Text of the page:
Male circumcision and HIV transmission: what do we know?

Jayathunge, Parana H.M., McBride, William J.H., MacLaren, David, Kaldor, John, Vallely, Andrew, and Turville, Stuart (2014) Male circumcision and HIV transmission: what do we know? Open AIDS Journal, 8. pp. 31-44.

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Abstract

Male circumcision (MC) has been shown to be protective against heterosexual HIV transmission and is being explored in some parts of the world as a means of combating the epidemic. The World Health Organization (WHO) recommends that MC be considered as an important component of HIV prevention in high prevalence settings.

We review evidence that demonstrates that the inner foreskin is likely to be the main portal of entry for the HIV virus in males. Whether removal of the inner foreskin accounts for all the protection afforded by circumcision is yet to be established.

The proposed mechanisms of protection range from inherent immunohistological factors of foreskin such as difference in thickness of keratin layer and density of target cells for HIV between inner and outer foreskin to physiological mechanisms that follow male circumcision such as drying of secretions underneath foreskin after sexual intercourse, loss of microbiome that attract target cells to the genital mucosa and lack of priming the genital mucosa with less abundant sexual transmitted infections among circumcised men.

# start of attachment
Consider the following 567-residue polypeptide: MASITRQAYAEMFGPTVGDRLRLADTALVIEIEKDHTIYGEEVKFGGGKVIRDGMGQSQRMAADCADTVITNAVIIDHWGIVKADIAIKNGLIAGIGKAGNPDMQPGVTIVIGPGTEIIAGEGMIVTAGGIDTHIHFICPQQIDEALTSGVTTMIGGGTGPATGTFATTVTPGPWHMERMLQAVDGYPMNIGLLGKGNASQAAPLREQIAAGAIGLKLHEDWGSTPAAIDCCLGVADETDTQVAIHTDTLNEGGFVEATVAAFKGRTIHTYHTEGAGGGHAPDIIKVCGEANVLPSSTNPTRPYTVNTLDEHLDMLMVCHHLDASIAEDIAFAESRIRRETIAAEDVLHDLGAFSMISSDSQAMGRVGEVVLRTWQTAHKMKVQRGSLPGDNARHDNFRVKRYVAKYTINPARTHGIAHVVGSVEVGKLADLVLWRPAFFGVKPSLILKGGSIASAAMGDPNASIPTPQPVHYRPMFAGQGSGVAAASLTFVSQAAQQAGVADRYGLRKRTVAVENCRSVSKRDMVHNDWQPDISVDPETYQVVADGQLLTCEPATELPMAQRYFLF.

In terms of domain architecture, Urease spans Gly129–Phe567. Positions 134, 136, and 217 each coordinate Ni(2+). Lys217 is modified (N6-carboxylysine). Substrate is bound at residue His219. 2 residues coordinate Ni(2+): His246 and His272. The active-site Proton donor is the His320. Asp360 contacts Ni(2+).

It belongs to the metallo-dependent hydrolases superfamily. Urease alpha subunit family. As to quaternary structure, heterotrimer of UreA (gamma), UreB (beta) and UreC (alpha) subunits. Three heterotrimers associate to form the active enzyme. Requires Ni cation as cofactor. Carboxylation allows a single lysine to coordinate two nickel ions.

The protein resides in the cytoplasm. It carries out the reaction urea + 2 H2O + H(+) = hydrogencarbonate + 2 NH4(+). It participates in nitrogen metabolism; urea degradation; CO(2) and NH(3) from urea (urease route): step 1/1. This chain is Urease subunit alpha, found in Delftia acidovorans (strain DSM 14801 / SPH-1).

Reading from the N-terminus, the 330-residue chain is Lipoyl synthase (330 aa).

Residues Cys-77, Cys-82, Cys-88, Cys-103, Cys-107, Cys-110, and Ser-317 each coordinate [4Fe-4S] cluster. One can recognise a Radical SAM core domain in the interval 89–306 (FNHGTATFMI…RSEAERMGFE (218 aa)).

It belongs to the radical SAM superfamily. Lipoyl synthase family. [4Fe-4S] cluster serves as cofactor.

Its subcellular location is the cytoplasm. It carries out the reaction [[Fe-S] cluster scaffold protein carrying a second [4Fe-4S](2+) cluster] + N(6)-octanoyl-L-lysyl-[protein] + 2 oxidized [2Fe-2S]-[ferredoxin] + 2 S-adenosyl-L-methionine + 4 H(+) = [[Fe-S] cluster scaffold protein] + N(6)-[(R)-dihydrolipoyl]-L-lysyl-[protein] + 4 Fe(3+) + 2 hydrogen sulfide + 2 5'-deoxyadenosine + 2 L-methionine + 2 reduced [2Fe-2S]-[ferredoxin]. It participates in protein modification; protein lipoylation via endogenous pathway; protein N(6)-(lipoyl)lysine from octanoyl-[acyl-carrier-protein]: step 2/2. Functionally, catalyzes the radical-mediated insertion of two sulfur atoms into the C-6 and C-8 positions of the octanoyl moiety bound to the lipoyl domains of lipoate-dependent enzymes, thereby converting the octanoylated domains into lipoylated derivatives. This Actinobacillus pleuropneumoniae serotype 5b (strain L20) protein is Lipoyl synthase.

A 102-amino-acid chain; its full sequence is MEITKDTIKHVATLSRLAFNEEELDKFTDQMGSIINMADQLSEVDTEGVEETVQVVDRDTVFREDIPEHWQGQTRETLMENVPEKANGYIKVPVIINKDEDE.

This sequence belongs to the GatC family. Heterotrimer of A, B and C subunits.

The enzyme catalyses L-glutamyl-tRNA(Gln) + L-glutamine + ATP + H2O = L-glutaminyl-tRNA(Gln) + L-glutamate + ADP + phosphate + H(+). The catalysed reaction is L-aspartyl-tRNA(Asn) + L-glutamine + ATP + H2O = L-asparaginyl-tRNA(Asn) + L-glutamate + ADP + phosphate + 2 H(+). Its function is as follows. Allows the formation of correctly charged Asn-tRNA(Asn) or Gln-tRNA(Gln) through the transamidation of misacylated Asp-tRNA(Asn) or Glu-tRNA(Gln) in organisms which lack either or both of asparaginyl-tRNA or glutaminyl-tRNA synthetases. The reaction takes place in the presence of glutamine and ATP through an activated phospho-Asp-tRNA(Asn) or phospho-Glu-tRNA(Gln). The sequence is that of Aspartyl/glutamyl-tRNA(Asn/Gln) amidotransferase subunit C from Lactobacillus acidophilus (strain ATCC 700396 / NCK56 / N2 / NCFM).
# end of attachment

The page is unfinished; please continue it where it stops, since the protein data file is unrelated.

The aim of this review is to give an updated account on the mechanisms proposed so far on the demonstrated 50-70% protection from HIV transmission through heterosexual intercourse, by male circumcision.

Item ID: 26801
Item Type: Article (Research - C1)
ISSN: 1874-6136
Keywords: circumcision, foreskin, HIV transmission, immune cells, keratin layer
Additional Information:

© Jayathunge et al.; Licensee Bentham Open. This is an open access article licensed under the terms of the Creative Commons Attribution Non-Commercial License (http://creativecommons.org/licenses/by-nc/3.0/) which permits unrestricted, non-commercial use, distribution and reproduction in any medium, provided the work is properly cited.

Date Deposited: 29 Oct 2014 05:28
FoR Codes: 11 MEDICAL AND HEALTH SCIENCES > 1117 Public Health and Health Services > 111706 Epidemiology @ 50%
11 MEDICAL AND HEALTH SCIENCES > 1103 Clinical Sciences > 110309 Infectious Diseases @ 50%
SEO Codes: 92 HEALTH > 9201 Clinical Health (Organs, Diseases and Abnormal Conditions) > 920109 Infectious Diseases @ 100%
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